My final book for the month of May in my theme of Words, Books and Writing is The Binding by Bridget Collins. This has been a popular book since it has been published and I saw it in a second-hand bookshop recently at a great price so I bought it. I have to say that the excellent cover design was also a factor – it looks great.
This is a fantasy novel which has an intriguing premise. The idea is that there is a world, based on rural England at about the time of the Industrial Revolution, where memories can be erased by people known as binders who remove the troublesome memory and trap it in a book. If you read a book you are reading someone’s memories. In the countryside binders are mistrusted and feared but in the towns they are fashionable, poor people may sell their memories for money and there is a thriving black market in these books.
Emmet Farmer lives with his family on a farm. He has been ill and he is no longer able to do what is needed so he becomes apprenticed to a binder who lives in isolation on the marsh. It appears that Emmett has a talent for binding but he doesn’t really understand what he is doing until events take him to town and he begins to understand how the craft works and also how it can be used in the hands of those who are unscrupulous.
This book is in three parts. The first two are told by Emmett and the third by another character but also involving Emmett. The story tells how personal experience of binding and being bound has changed the lives and perceptions of Emmett and other characters. The message of the book is that we are the sum of all our experiences and losing some of these results in us not being all that we can be.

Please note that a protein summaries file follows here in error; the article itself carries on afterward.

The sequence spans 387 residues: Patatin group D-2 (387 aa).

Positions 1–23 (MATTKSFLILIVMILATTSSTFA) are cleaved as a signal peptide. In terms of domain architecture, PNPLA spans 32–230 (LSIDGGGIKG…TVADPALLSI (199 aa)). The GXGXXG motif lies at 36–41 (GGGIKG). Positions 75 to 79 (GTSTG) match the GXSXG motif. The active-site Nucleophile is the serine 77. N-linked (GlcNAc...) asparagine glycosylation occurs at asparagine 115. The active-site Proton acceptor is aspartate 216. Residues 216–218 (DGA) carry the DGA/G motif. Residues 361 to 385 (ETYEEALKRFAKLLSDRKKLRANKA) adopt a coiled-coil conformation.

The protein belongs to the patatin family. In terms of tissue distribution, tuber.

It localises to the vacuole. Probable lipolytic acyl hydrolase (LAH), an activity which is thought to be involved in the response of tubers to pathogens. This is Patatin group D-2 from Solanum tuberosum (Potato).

I thought the idea of this book was really clever. Sadly, I did not enjoy the story. I thought it was a book much easier to put down than take back up. As there has been great acclaim for this story I struggled to work out why it didn’t engage me. I came to the conclusion that the way that the narrative is told made me unsettled. In the first part of the book Emmett is confused and unhappy. In the second part of the book he is mostly petulant and jealous, and even when he is happy the reader knows that what is happening will come to an unfortunate end (which it does – and there is an act of violence to a dog as part of this which may establish the character of a person but which is very unpleasant to read). In the third part of the book the character who narrates it (I am trying not to spoil the story) is also confused and unhappy. This makes the whole book quite an uncomfortable read. All the other characters are very unpleasant, unhelpful, downright evil or victims. It is not fun to be in the company of these people without really knowing what is going on. There is little background given and few minor characters who have any depth so the book concentrates only on two people who are unhappy or confused and who act irrationally for a lot of the book.
I am in a definite minority in my views on this book. Most people loved it so if the story idea excites you I would give it a go and see what you think.